Antarctic Marine Protection Film Wins International Film Honors

Antarctic Marine Protection Film Wins International Film Honors

On Saturday, March 16, “The Last Ocean” screens at Washington, DC's Environmental Film Festival, Two days later, it will be presented at a Pew's reception with U.S. Secretary of State John Kerry and dignitaries from around the world. With only four months until world leaders decide the fate of the Ross Sea and the East Antarctic marine areas, the countdown to consensus on conservation of Antarctica's Southern Ocean has begun.

With a critical decision pending this summer, the case for protecting Antarctica's Southern Ocean is getting the red carpet treatment. “The Last Ocean” took home the “Best Call 2 Action Film” award from the influential Boulder International Film Festival last weekend. The film's stunning imagery depicts the abundant and fragile life in the Antarctic Ross Sea, one of the last places on earth where the delicate balance of nature still exists, and where whales, penguins and seals share the waters with thousands of little-known, spectacular creatures like bioluminescent worms, brilliant starfish, and ghost-like octopuses. Directed by Peter Young, the film features Boulder local and Pew Marine Fellow John Weller, whose expeditions to Antarctica have produced highly acclaimed photographs of the Ross Sea.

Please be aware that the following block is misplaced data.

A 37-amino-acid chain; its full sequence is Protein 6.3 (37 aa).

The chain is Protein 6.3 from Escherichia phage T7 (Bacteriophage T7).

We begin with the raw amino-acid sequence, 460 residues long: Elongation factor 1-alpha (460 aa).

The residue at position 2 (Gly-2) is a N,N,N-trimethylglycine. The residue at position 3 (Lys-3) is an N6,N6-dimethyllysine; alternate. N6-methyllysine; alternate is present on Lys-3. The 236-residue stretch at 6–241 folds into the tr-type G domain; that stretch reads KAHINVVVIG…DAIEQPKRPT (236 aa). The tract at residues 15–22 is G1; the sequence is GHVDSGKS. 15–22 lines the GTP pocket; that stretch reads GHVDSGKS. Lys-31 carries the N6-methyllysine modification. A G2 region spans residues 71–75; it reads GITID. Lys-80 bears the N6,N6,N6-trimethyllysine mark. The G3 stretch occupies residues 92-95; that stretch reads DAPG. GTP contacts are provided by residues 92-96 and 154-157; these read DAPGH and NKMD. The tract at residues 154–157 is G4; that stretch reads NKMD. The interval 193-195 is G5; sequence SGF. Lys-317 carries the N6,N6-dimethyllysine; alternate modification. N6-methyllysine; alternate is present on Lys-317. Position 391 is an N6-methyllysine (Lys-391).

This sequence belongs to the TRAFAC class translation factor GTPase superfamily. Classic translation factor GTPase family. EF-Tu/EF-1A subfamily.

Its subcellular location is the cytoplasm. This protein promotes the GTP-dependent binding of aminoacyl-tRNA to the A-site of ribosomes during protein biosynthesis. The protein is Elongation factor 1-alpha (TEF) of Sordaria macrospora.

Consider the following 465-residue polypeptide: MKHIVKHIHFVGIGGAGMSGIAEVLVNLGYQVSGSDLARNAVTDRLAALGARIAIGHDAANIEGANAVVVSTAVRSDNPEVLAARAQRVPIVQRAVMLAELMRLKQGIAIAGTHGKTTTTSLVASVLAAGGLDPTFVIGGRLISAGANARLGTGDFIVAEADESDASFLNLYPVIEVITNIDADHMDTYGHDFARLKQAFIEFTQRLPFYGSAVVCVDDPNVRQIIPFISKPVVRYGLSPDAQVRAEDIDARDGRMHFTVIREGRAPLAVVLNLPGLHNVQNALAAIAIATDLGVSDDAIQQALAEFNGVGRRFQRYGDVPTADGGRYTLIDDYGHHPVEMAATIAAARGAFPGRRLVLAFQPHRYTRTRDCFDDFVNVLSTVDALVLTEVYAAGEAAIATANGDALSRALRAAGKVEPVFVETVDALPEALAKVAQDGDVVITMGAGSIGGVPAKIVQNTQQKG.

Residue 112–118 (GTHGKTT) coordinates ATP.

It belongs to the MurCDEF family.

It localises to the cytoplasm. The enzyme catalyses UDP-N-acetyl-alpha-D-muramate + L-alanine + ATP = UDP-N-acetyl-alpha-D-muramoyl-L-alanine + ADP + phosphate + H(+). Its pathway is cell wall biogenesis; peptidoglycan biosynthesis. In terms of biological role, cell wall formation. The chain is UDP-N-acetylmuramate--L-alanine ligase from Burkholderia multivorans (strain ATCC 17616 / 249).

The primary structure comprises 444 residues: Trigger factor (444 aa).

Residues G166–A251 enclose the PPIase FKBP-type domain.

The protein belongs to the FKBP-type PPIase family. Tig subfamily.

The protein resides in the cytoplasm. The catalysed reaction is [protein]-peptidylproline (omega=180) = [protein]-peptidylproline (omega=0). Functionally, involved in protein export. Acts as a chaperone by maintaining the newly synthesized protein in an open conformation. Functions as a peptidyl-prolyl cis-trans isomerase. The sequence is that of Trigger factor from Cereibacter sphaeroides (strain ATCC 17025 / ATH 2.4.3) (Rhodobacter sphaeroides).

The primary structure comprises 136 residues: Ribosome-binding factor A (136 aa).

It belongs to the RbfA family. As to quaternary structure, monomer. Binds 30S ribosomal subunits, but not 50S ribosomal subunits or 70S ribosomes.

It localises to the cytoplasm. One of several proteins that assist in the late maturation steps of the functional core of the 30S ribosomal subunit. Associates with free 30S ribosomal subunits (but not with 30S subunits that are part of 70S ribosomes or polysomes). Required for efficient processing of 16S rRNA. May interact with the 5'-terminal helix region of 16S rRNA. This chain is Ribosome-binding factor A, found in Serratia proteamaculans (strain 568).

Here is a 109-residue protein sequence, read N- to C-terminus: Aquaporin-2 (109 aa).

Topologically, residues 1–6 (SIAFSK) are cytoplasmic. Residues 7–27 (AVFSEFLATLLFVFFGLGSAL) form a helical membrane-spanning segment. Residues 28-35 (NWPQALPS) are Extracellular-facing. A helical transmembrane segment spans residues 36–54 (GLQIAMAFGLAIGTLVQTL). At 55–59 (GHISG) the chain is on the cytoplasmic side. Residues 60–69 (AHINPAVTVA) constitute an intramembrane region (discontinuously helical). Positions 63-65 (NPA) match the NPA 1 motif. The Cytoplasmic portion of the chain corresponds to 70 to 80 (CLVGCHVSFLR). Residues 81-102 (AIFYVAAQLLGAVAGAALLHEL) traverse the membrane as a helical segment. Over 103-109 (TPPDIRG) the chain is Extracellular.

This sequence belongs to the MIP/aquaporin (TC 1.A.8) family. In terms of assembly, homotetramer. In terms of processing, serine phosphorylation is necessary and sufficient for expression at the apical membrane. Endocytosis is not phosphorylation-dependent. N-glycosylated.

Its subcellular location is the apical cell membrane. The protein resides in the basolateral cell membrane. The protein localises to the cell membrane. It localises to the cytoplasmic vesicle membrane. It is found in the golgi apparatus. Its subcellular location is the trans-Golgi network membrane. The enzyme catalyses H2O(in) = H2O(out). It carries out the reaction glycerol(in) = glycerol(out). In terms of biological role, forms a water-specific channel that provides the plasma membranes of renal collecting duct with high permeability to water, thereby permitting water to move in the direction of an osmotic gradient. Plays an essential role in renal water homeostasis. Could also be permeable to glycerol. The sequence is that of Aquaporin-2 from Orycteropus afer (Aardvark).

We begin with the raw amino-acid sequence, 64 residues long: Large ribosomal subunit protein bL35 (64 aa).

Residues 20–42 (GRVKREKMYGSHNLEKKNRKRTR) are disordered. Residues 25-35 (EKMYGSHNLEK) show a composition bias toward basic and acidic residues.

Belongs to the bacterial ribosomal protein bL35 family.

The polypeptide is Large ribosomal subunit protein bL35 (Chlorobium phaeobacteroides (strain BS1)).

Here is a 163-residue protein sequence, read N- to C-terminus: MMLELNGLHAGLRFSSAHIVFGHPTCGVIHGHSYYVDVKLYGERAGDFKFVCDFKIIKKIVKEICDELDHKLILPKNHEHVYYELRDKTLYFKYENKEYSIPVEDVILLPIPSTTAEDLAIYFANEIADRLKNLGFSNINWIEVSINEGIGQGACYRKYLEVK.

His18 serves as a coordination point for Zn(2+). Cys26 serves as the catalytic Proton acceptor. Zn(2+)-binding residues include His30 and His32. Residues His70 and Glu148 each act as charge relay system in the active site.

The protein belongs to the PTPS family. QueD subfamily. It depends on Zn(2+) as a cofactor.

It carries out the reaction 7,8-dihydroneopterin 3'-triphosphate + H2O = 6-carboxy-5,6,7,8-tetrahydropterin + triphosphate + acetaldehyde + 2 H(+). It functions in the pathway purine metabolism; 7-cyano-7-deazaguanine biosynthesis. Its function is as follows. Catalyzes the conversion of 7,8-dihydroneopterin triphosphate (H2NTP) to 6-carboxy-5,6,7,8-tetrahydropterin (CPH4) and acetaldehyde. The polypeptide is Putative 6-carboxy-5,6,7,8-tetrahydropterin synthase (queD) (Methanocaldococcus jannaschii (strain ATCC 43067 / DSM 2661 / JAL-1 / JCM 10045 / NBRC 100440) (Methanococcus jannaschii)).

The interest in the Southern Ocean comes none too soon. In July, at the urging of scientists and conservation leaders, 24 countries and the European Union are expected to decide whether to create permanent protections for the Ross Sea and other parts of the Southern Ocean, or leave these areas vulnerable to large-scale fishing. Several nations have expanded their fishing activity in the Ross Sea, pushing the Antarctic toothfish, an apex predator in the ecosystem that's marketed as “Chilean sea bass,” into decline, and disrupting a food web that, other than the negative impacts of commercial whaling, has remained much the same for centuries.

Less than 1 percent of the world's ocean is fully protected.

Less than 1 percent of the world's ocean is fully protected from intensive fishing and other extractive activities, and the majority of the world's fisheries are over-exploited. To find out more about “The Last Ocean” and other critical marine areas of the Antarctic, visit the Southern Ocean Sanctuaries Campaign website.